Retirement is seen as the longest self-funded holiday we take. Making sure you have money put back and a plan for when you retire is key if you want to be able to spend those twilight years enjoying all that life has to offer.
Why would I want a private pension?
Depending on your national insurance contributions as a taxpayer throughout your working life you will be eligible for a state pension, paid to you by the government when you reach state pension age, something which is under constant government review due to increasing life expectancy. You can read more about state pension ages and the proposed changes on the government website here.
The maximum current new state pension allowance is £179.60 per week, something which you may feel if not enough, particularly if you have missed national insurance contributions in the past. This is where private pensions come in and this blog will help you better understand the types of private pension and how they work.
What types of private pension are there?
There are two main types of private pension; defined benefit pension and defined contribution pension. Let’s look into each of those in a bit more detail:
Defined benefit pensions
This type of pension tends to be arranged by your employer and therefore is also known as a workplace pension scheme. A small amount of your monthly income will be put into the scheme straight from your pay. The amount you receive from workplace pension schemes will depend on the rules of the scheme as well as your salary and how long you worked as an employee.
Workplace pensions usually give you a certain amount of money each year, with 25% eligible to you tax free. However, the age at which you can take your workplace pension will depend on the rules of the pension scheme you entered. It is usually age 55 at the earliest but check with your workplace pension provider if you are unsure.
Auto enrolment is common for workplace pensions but you can choose to opt out if you decide that you could better invest the money from your salary or wish to put the income into a personal pension fund instead. Again, check the rules of any scheme available to you before making your decision.
Defined contribution pensions
These are usually personal pensions or stakeholder pensions, set up by you the individual, where the contributions put into your personal pension will be invested in a variety of ways including in the stock market, property and bonds, meaning that the value of your pension pot can fluctuate. This fluctuation can also depend on how much risk you’re willing to take, with providers often moving your money into lower-risk investments as you near retirement. Make sure you discuss this with your pension provider or independent financial advisor before committing to a private pension scheme.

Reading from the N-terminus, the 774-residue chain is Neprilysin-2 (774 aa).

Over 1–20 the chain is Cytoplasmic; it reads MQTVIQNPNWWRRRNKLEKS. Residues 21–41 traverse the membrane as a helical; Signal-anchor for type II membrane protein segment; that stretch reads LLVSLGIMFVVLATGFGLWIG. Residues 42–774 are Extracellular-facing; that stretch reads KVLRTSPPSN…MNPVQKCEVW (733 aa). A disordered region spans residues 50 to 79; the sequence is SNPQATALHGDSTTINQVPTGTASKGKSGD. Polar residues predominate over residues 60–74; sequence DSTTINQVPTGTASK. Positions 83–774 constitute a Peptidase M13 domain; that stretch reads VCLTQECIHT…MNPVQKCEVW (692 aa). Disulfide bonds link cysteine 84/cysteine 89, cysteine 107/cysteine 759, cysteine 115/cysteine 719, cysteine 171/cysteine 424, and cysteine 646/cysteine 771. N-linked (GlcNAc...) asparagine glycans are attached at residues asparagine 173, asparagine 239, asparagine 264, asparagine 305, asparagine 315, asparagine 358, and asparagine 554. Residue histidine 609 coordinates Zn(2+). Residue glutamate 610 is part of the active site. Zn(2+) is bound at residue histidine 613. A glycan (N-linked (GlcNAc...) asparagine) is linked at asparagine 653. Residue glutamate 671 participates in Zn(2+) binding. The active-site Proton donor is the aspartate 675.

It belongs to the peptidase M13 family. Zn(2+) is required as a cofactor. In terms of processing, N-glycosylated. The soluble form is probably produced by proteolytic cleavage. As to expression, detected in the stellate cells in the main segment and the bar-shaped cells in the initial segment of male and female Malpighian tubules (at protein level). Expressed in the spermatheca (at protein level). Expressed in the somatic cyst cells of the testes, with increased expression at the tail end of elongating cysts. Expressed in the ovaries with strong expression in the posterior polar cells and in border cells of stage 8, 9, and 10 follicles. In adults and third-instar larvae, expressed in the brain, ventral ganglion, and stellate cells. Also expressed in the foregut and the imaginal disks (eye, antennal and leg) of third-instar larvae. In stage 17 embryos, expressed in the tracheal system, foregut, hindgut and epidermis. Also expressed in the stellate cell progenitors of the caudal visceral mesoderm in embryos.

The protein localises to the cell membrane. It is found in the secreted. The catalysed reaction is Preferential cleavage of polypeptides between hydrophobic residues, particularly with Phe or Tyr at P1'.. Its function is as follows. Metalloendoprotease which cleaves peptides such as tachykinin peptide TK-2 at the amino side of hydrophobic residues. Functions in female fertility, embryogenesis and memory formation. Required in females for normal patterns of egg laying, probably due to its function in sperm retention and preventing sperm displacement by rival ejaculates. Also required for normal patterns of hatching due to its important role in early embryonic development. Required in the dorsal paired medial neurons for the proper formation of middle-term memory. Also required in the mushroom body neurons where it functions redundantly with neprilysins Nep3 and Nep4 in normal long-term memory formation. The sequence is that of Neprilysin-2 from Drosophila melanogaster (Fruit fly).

The amount you can receive back from your pension pot will depend on the performance of the investments made from the money in your pension, whether you decide to take your pension income as regular payments or as a lump sum and, of course, how much was paid in in pension contributions in the first place. Money in your personal pensions pot will, however, accumulate free from capital gains tax.
With a personal or stakeholder pension in a defined contribution pension scheme you will able to take 25% of it tax-free from when you retire or from age 55. A small amount of the money from your pension will be paid to the scheme provider as a management fee.
How is my private pension paid to me?
After paying pension contributions into a defined contribution pension scheme you will need to decide what to do with your pension pot as you approach retirement. One common option is to buy a lifetime annuity. Annuities provide a retirement income for life and can be purchased from any pension provider not just the provider you have your pension with at the time.
As always there are limitations; annuities have limited flexibility once purchased and the rates can increase or decrease based on the stock market or economy. There are also plenty of other options including drawdown for income or defer income.
There is lots of advice on what to do with your personal pension pot once you are nearing retirement age on Age UK via the pensions advisory service from the government here on the Pension Wise website, including information on avoiding scams or, as always, do speak to us here at Coast Financial for unbiased financial advice.
How can I get help to decide which private pension option is best for me?
Speak to a pensions adviser. Here at Coast Financial we can give you unbiased advice on all types of private pension plans and their suitability for your circumstances. You can find out more about private pension on the Coast Financial pensions page and watch our YouTube video with more information about retirement. Alternatively, get in touch if you’d like any personalised advice, either setting up your personal pension or deciding what to do with your pension pot as you reach retirement.